1. Whatever issue you’re most interested in, there are organizations working on it. Volunteering for them can be extremely powerful both in the short-term and the long-term. There are some more detailed guides here and here.
    2. Becoming a ‘political consumer’ is sometimes seen as an inadequate substitute for other forms of activism. But some argue that it can become habit-forming and lead to more engagement. It’s also important to bear in mind that ‘buycotting’ sends a clearer message than ‘boycotting’.
    3. But electoral politics are of course still vital. When it comes to helping on a campaign there are many things to consider, but one general principle is to use personalized messages. Don’t rely on generic arguments, rely on personalized arguments. ‘Get Out The Vote’ research has repeatedly found, using large-scale field experiments, that personal interactions are better than impersonal appeals when it comes to mobilizing people to go to the polls.
    4. It’s also important to bear in mind that – again, whatever issue you’re interested in – you are by no means limited to the two major parties. Getting involved with a smaller party can be powerful too. Research has found that mainstream parties change their positions in response to niche parties.  An interesting discussion is found here.

Hopefully some of this is useful to those deciding how to get involved. I have tried to focus on social science evidence and draw reliable conclusions. But since summarizing an entire literature in one bullet-point involves removing some details, I’ve also tried to include links to allow people to judge the research for themselves.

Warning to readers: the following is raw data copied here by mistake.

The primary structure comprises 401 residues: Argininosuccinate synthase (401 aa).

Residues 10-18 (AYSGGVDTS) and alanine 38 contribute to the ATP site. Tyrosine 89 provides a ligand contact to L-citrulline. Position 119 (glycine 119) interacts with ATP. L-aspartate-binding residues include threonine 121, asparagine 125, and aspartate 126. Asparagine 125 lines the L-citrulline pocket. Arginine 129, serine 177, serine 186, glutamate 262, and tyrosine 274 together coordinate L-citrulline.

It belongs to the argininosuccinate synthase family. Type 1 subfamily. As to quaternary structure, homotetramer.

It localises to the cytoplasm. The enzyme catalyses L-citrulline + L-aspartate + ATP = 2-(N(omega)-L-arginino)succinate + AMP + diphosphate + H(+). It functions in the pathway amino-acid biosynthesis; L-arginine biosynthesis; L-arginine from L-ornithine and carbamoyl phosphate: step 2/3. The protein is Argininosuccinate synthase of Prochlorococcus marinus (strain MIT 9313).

I’ve also not addressed a couple of things. First, revolutionary options are not discussed here since they’re a very different animal. I’ve also not addressed the question of ‘is it better for me to get involved in prejudice reduction, or to contact a legislator, or to volunteer for an interest group?’. That is a vital question, and it motivates a lot of my own research, but for now hopefully it’s enough to provide useful starting points for each different form of participation.

Feel free to leave comments recommending other studies that talk about the question of ‘what works and what doesn’t work’ when it comes to participation.

About Ben Farrer

Ben is currently an assistant professor in the Department of Environmental Studies at Knox College. He received his PhD in Political Science from Binghamton University in 2014. Ben was previously a visiting assistant professor in the Department of Political Science at Hobart and William Smith Colleges, and previously held a research position in the Department of Political Science at Fordham University. His research and teaching interests are centered around parties and interest groups, particularly those from under-represented constituencies. A great deal of his work deals with the political organizations of the environmental movement. He studies both American and Comparative politics.